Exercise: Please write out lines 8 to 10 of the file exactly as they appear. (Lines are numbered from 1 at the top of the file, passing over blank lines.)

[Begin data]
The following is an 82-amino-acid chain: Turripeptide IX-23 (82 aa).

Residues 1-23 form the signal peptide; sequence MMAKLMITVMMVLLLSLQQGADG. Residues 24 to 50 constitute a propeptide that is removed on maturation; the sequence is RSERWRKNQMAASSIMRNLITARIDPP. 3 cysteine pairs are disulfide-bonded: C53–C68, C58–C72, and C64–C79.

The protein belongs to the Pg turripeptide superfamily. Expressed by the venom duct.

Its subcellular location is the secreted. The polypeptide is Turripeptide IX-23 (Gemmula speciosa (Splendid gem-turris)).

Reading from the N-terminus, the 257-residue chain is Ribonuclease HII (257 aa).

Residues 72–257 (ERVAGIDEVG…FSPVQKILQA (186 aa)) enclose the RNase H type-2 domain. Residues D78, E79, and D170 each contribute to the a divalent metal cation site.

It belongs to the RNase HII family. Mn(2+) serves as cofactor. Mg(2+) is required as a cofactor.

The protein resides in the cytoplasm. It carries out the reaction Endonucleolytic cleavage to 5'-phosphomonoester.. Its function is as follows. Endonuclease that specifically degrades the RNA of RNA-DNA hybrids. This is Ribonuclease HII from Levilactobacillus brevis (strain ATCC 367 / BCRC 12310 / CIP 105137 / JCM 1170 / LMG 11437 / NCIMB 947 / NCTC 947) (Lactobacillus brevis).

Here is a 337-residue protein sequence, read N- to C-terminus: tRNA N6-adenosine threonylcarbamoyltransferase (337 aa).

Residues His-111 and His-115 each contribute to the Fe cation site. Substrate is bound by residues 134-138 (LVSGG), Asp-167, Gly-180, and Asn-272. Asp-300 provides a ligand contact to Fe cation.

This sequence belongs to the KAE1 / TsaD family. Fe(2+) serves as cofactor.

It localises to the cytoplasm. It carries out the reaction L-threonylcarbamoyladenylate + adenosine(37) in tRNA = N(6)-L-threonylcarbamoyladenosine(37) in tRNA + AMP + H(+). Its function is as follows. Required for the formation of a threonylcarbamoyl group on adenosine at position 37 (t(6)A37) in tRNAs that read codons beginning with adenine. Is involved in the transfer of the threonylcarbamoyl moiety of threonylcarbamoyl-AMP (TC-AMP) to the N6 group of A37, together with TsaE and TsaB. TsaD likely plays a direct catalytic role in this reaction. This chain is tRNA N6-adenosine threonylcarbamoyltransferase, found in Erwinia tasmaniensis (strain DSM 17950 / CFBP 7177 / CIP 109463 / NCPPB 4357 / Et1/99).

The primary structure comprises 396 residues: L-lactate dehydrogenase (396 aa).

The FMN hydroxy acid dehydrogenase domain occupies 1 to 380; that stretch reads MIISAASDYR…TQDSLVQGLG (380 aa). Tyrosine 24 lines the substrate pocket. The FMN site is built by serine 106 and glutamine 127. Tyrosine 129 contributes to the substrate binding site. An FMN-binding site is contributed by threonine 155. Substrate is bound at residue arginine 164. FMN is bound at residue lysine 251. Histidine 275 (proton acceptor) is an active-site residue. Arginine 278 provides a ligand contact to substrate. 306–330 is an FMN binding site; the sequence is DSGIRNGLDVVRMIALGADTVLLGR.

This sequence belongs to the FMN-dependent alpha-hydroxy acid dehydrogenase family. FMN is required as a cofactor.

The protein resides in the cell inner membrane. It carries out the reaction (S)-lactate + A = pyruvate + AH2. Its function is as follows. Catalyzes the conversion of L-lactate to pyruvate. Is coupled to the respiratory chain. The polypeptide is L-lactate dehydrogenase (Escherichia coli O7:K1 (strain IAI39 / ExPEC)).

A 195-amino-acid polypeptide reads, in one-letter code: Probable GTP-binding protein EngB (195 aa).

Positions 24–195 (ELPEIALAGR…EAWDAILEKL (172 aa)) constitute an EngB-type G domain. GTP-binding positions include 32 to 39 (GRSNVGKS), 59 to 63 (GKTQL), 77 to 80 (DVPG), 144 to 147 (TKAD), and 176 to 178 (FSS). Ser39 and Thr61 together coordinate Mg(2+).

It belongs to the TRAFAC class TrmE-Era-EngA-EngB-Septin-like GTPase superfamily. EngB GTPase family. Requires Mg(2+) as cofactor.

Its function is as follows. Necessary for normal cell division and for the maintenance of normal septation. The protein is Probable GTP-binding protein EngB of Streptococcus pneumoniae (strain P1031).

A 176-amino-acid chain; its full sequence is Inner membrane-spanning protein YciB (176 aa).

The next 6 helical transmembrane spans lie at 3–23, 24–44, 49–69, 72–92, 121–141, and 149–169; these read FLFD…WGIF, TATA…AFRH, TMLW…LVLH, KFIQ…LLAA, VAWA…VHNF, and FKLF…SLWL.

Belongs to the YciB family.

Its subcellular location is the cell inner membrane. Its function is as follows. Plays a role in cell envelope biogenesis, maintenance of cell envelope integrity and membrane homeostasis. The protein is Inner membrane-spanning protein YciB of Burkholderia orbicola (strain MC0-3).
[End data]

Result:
The protein resides in the cytoplasm. It carries out the reaction Endonucleolytic cleavage to 5'-phosphomonoester.. Its function is as follows. Endonuclease that specifically degrades the RNA of RNA-DNA hybrids. This is Ribonuclease HII from Levilactobacillus brevis (strain ATCC 367 / BCRC 12310 / CIP 105137 / JCM 1170 / LMG 11437 / NCIMB 947 / NCTC 947) (Lactobacillus brevis).

Here is a 337-residue protein sequence, read N- to C-terminus: tRNA N6-adenosine threonylcarbamoyltransferase (337 aa).

Residues His-111 and His-115 each contribute to the Fe cation site. Substrate is bound by residues 134-138 (LVSGG), Asp-167, Gly-180, and Asn-272. Asp-300 provides a ligand contact to Fe cation.